The San Juan Islands are a cluster of islands (surprise) in northwestern Puget Sound, about 80 miles north of Seattle. There are about 172 islands in the group; the four largest - San Juan, Lopez, Orcas, and Shaw - are accessible via the Washington State Ferry terminal in Anacortes. Waldron, Stuart, Blakely, and Decatur Islands are also inhabited by significant numbers of people, but are only reachable by private watercraft or by air.
The earliest inhabitants of the islands were Native Americans, mostly of the Lummi nation. British and Spanish seafarers discovered the islands in the 18th century, but the first European settlers didn't arrive until 1850 or so. Some of these were British and some American, which led to conflicts between the two nations. These nearly exploded into war in 1859, when an American settler on San Juan Island killed a British pig that was rooting through his garbage. US troops confronted British authorities sent to arrest the settler; British warships arrived off San Juan, and war seemed imminent. Fortunately, cooler heads prevailed, and most of the soldiers were withdrawn from the islands; the incident was known afterwards as the Pig War in honor of its only casualty. Since then, the inhabitants of the islands have been mainly farmers, fishermen, and seafarers, with a smattering of smugglers and rum-runners thrown in for good measure. Lately, as the popularity of the area has grown, the population has shifted towards vacationers and retirees (mainly very wealthy ones, which is not necessarily a good development.)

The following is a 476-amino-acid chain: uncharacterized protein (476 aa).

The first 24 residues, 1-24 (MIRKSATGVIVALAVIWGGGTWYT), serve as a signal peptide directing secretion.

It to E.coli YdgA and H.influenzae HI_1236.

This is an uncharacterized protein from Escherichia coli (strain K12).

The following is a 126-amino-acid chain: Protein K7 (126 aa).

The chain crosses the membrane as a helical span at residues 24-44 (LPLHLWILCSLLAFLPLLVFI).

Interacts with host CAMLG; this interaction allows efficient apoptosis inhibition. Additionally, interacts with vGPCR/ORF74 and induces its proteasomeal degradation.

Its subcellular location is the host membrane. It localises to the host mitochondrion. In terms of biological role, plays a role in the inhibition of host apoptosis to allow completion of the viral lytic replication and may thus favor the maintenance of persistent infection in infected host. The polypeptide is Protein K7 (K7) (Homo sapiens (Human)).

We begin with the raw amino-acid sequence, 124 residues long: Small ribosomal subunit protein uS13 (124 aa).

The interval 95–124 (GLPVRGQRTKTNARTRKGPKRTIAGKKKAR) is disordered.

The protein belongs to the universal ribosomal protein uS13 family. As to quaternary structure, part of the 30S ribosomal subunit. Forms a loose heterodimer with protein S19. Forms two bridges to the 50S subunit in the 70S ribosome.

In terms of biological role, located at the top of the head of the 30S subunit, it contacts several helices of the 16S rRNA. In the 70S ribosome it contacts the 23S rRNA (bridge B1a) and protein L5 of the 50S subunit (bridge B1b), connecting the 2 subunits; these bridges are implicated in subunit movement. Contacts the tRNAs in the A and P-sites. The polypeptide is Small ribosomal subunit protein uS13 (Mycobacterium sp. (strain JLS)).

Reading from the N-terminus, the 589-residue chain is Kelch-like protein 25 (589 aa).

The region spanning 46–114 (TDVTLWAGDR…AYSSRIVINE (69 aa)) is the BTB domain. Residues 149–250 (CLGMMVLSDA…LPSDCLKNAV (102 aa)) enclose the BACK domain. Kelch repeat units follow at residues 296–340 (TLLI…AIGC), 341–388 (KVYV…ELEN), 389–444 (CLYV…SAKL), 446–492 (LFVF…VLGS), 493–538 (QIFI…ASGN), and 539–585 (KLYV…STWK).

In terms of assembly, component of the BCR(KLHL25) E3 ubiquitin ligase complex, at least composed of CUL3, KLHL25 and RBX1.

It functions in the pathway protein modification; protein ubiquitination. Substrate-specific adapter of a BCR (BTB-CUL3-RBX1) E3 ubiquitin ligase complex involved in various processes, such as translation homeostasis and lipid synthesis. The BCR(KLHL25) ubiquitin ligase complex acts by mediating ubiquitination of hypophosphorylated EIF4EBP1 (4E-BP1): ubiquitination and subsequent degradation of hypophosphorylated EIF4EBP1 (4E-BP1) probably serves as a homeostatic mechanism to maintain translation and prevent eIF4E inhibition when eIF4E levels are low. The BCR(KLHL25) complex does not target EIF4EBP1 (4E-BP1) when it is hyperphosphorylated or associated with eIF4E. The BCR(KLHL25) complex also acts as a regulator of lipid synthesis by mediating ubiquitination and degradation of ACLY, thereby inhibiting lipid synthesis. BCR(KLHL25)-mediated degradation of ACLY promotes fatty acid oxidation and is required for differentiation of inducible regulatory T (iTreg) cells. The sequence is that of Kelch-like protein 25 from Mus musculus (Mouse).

The islands are the remnants of an older continent being subsumed by the North American mainland, and are often quite hilly. Their stone is very old and tends to be faulted and crumbly, leading to the area's very distinctive craggy, rough-hewn look. Beaches are mainly rocky, with a few large sandy areas. The northern part of Puget Sound is in the rain shadow of the Olympic peninsula (covered in rain forest), so the islands tend to be quite dry. They're mostly covered in evergreen pine and fir forests, with sparse underbrush. The overall effect is wonderfully beautiful - dark, crumbling rock spotted with the yellows of lichens and dry grass, with verdant forests carpeting the hills and valleys above.
The weather is generally good. Summer highs are in the mid-70s (although there's always a cool breeze off the water); temperatures usually hover in the 40s and 50s during the winter, with infrequent snowfall on the higher elevations. Winter storms from the northeast can make things a little exciting at times, with high winds and freezing temperatures. With the choppy seas slate grey and the dark grey-green islands on the horizon, even the winter vistas here are beautiful.
There are a number of settlements in the Islands, but only one incorporated town - Friday Harbor, on San Juan Island. There are a growing number of tourist industries operating in Friday Harbor (and the populous areas on Orcas and Lopez,) although the town still retains a great deal of charm. The University of Washington maintains a world-class marine laboratory in the area, as well. Populations on the islands are limited by the lack of available fresh water - their small size and low rainfall makes the availability non-brackish water a major concern.
Wildlife is abundant in the islands. The forests and shores are home to bald eagles and great blue herons. Deer and raccoons live inland; there are no large predators (although a bear once swam to San Juan from the mainland). Seals and otters are a common site in the waters, and dolphins and orcas (killer whales) frequent the area. The increase in water traffic has driven many of the orcas into the more open areas of the sound, but some are still occasionally seen in the channels between the islands.
There's a really excellent writeup on the Pig War by prole - it's well worth the read.